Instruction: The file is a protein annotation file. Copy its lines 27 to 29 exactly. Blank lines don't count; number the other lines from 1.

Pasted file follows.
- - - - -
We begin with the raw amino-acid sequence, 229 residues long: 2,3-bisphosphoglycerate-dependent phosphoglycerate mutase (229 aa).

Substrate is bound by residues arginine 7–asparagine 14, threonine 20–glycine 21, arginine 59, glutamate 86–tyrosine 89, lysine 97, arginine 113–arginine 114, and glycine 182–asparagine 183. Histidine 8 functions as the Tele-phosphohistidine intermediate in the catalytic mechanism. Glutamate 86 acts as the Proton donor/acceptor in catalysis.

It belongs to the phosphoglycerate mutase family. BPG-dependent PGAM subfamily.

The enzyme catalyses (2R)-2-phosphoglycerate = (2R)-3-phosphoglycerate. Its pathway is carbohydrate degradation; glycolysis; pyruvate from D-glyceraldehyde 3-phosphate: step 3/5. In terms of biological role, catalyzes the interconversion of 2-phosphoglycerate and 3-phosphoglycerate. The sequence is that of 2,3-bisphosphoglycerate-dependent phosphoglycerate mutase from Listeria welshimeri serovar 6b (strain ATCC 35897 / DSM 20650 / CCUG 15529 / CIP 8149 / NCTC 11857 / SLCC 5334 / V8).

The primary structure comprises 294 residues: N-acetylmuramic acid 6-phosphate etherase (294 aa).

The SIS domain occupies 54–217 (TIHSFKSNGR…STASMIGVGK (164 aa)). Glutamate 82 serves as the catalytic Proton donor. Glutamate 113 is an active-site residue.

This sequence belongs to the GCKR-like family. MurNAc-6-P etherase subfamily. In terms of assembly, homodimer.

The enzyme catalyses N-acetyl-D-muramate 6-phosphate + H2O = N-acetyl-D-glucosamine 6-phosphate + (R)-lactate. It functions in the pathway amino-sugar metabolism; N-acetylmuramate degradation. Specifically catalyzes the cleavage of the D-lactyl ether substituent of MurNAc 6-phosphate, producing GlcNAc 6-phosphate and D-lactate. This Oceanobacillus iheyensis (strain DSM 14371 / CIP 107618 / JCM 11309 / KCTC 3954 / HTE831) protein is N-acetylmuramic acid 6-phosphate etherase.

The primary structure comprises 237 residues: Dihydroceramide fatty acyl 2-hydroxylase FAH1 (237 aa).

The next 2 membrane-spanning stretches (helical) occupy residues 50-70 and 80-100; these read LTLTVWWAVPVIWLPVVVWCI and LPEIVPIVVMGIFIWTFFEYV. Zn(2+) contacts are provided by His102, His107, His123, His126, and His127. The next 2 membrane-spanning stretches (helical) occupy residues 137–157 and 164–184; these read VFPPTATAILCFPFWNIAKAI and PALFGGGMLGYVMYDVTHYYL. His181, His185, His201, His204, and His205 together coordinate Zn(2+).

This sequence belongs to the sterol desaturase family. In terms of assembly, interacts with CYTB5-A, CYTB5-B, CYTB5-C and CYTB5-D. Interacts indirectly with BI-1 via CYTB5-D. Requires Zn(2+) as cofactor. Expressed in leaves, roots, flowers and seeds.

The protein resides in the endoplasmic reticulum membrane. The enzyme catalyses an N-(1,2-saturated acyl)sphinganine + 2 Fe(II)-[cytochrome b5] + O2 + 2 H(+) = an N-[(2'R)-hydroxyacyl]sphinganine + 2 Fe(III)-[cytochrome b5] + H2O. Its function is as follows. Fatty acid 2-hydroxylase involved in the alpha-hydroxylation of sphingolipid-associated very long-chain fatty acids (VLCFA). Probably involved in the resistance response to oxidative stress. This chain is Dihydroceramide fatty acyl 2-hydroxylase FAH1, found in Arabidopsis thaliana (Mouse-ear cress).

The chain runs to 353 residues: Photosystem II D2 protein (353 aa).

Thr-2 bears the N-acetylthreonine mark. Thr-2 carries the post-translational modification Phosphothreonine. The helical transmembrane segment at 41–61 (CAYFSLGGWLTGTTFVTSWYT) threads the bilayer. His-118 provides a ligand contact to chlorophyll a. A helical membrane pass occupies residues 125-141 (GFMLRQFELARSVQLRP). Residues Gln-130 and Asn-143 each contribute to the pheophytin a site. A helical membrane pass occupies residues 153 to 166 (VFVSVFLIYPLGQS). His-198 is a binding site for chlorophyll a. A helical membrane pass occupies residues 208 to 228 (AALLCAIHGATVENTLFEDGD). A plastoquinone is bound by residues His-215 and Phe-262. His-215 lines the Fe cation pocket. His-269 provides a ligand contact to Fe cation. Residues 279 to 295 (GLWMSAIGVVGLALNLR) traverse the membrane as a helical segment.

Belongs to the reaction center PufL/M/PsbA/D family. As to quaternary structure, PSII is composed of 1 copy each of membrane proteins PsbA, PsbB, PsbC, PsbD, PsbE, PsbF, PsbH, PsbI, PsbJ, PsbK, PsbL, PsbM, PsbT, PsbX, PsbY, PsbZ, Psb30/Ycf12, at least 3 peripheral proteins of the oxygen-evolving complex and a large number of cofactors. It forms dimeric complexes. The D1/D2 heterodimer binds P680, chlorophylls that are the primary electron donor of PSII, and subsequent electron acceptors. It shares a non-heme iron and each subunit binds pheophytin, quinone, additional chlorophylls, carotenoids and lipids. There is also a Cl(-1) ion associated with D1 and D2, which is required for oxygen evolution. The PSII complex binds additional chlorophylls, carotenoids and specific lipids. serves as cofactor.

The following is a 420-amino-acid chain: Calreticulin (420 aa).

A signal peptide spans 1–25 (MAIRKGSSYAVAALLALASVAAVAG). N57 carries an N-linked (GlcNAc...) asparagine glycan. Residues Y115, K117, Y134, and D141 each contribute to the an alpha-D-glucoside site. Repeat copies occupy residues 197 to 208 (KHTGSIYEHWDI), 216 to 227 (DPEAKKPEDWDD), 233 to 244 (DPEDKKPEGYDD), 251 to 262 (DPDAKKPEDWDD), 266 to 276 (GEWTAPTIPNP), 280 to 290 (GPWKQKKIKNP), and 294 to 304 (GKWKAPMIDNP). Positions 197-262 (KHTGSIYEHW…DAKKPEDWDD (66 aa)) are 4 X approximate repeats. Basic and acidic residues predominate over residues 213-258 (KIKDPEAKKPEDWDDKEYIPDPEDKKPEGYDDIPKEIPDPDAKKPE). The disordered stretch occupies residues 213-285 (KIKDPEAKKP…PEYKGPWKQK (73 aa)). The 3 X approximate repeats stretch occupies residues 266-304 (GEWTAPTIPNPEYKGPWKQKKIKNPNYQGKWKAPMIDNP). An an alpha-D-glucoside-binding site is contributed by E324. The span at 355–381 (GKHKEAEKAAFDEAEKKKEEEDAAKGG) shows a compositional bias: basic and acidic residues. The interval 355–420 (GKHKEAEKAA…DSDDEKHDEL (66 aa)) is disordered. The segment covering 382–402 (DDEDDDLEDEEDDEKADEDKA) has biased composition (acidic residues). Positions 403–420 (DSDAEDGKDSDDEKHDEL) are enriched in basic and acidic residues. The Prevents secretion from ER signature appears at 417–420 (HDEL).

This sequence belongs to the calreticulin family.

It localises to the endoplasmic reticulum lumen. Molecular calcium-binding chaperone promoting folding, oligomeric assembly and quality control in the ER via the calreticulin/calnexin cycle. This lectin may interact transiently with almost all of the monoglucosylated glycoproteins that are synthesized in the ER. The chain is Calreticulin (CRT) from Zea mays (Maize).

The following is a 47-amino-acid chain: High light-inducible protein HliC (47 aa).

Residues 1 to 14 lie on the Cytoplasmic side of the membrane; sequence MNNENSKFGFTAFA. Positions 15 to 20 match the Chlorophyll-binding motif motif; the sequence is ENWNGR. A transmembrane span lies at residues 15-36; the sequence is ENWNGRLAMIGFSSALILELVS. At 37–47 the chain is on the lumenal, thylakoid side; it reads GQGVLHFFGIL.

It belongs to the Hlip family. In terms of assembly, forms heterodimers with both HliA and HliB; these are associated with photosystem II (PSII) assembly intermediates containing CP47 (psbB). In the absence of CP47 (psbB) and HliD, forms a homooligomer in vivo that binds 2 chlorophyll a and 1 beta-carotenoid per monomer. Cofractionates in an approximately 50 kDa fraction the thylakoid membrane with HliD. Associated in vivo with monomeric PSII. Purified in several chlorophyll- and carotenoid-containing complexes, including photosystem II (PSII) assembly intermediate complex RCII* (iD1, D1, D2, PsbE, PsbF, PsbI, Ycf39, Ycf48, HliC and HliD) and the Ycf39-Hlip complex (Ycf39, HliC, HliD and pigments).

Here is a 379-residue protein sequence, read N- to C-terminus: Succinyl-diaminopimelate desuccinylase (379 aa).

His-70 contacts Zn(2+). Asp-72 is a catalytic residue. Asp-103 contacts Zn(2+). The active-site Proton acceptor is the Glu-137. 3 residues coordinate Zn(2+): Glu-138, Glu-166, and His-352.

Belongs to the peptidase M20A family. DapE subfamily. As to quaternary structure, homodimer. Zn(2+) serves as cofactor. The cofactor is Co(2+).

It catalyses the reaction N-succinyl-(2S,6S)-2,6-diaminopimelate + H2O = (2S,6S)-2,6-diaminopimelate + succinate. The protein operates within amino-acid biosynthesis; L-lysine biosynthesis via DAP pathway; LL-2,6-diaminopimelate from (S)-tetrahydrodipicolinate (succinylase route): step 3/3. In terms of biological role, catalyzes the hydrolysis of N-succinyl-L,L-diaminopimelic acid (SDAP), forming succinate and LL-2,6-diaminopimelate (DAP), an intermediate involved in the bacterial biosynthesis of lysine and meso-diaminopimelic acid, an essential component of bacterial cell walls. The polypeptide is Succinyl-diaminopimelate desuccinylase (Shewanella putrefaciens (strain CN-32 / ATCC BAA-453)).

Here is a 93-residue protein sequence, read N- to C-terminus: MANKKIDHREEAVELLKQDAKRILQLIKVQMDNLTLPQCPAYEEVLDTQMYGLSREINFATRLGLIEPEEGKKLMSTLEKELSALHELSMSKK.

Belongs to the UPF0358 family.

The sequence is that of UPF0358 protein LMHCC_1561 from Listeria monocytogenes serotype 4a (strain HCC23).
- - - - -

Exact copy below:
Here is a 93-residue protein sequence, read N- to C-terminus: MANKKIDHREEAVELLKQDAKRILQLIKVQMDNLTLPQCPAYEEVLDTQMYGLSREINFATRLGLIEPEEGKKLMSTLEKELSALHELSMSKK.

Belongs to the UPF0358 family.

The sequence is that of UPF0358 protein LMHCC_1561 from Listeria monocytogenes serotype 4a (strain HCC23).